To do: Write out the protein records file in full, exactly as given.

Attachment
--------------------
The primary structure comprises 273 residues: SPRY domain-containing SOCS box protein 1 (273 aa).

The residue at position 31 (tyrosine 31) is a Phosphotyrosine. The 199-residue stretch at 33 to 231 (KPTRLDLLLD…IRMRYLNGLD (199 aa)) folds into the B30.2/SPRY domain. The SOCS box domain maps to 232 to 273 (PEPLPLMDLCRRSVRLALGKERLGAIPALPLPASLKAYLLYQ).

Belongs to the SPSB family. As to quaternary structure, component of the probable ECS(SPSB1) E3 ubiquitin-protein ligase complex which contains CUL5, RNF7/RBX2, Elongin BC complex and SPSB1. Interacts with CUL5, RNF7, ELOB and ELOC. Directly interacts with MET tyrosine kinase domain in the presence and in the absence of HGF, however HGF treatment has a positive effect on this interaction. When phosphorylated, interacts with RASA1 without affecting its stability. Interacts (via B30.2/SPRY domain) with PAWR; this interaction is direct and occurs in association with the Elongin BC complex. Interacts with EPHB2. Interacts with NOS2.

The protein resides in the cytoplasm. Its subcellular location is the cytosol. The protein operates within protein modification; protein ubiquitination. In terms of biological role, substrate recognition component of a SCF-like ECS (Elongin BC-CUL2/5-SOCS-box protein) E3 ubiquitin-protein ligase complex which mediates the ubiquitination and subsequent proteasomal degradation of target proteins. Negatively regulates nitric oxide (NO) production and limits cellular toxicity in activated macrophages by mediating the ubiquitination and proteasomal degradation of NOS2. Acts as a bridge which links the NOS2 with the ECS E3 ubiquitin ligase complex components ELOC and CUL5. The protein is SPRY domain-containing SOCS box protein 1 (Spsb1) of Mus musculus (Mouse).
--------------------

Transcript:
The primary structure comprises 273 residues: SPRY domain-containing SOCS box protein 1 (273 aa).

The residue at position 31 (tyrosine 31) is a Phosphotyrosine. The 199-residue stretch at 33 to 231 (KPTRLDLLLD…IRMRYLNGLD (199 aa)) folds into the B30.2/SPRY domain. The SOCS box domain maps to 232 to 273 (PEPLPLMDLCRRSVRLALGKERLGAIPALPLPASLKAYLLYQ).

Belongs to the SPSB family. As to quaternary structure, component of the probable ECS(SPSB1) E3 ubiquitin-protein ligase complex which contains CUL5, RNF7/RBX2, Elongin BC complex and SPSB1. Interacts with CUL5, RNF7, ELOB and ELOC. Directly interacts with MET tyrosine kinase domain in the presence and in the absence of HGF, however HGF treatment has a positive effect on this interaction. When phosphorylated, interacts with RASA1 without affecting its stability. Interacts (via B30.2/SPRY domain) with PAWR; this interaction is direct and occurs in association with the Elongin BC complex. Interacts with EPHB2. Interacts with NOS2.

The protein resides in the cytoplasm. Its subcellular location is the cytosol. The protein operates within protein modification; protein ubiquitination. In terms of biological role, substrate recognition component of a SCF-like ECS (Elongin BC-CUL2/5-SOCS-box protein) E3 ubiquitin-protein ligase complex which mediates the ubiquitination and subsequent proteasomal degradation of target proteins. Negatively regulates nitric oxide (NO) production and limits cellular toxicity in activated macrophages by mediating the ubiquitination and proteasomal degradation of NOS2. Acts as a bridge which links the NOS2 with the ECS E3 ubiquitin ligase complex components ELOC and CUL5. The protein is SPRY domain-containing SOCS box protein 1 (Spsb1) of Mus musculus (Mouse).